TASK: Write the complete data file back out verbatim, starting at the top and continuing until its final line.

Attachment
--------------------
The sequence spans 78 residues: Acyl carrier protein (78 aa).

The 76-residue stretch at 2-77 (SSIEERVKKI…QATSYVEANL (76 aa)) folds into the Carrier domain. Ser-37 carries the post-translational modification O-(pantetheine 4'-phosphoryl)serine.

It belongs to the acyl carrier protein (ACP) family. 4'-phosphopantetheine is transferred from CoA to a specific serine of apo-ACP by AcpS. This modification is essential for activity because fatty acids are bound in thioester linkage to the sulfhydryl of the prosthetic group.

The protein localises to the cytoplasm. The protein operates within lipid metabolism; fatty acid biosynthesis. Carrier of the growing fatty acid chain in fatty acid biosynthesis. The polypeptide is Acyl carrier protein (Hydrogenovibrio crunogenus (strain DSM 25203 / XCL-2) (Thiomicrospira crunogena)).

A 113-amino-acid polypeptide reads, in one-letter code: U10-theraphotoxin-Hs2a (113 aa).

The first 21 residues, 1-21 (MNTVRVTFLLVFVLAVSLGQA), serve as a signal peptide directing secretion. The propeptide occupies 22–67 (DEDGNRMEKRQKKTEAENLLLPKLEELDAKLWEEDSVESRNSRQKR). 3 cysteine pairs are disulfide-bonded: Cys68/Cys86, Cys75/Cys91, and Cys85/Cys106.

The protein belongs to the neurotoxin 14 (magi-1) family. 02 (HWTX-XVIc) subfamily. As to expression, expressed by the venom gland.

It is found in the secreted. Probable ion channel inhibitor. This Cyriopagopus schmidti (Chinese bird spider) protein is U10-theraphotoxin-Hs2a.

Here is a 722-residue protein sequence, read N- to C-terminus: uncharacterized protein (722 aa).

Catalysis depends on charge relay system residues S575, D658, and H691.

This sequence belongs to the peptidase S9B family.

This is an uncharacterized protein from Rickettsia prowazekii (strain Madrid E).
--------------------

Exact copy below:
The sequence spans 78 residues: Acyl carrier protein (78 aa).

The 76-residue stretch at 2-77 (SSIEERVKKI…QATSYVEANL (76 aa)) folds into the Carrier domain. Ser-37 carries the post-translational modification O-(pantetheine 4'-phosphoryl)serine.

It belongs to the acyl carrier protein (ACP) family. 4'-phosphopantetheine is transferred from CoA to a specific serine of apo-ACP by AcpS. This modification is essential for activity because fatty acids are bound in thioester linkage to the sulfhydryl of the prosthetic group.

The protein localises to the cytoplasm. The protein operates within lipid metabolism; fatty acid biosynthesis. Carrier of the growing fatty acid chain in fatty acid biosynthesis. The polypeptide is Acyl carrier protein (Hydrogenovibrio crunogenus (strain DSM 25203 / XCL-2) (Thiomicrospira crunogena)).

A 113-amino-acid polypeptide reads, in one-letter code: U10-theraphotoxin-Hs2a (113 aa).

The first 21 residues, 1-21 (MNTVRVTFLLVFVLAVSLGQA), serve as a signal peptide directing secretion. The propeptide occupies 22–67 (DEDGNRMEKRQKKTEAENLLLPKLEELDAKLWEEDSVESRNSRQKR). 3 cysteine pairs are disulfide-bonded: Cys68/Cys86, Cys75/Cys91, and Cys85/Cys106.

The protein belongs to the neurotoxin 14 (magi-1) family. 02 (HWTX-XVIc) subfamily. As to expression, expressed by the venom gland.

It is found in the secreted. Probable ion channel inhibitor. This Cyriopagopus schmidti (Chinese bird spider) protein is U10-theraphotoxin-Hs2a.

Here is a 722-residue protein sequence, read N- to C-terminus: uncharacterized protein (722 aa).

Catalysis depends on charge relay system residues S575, D658, and H691.

This sequence belongs to the peptidase S9B family.

This is an uncharacterized protein from Rickettsia prowazekii (strain Madrid E).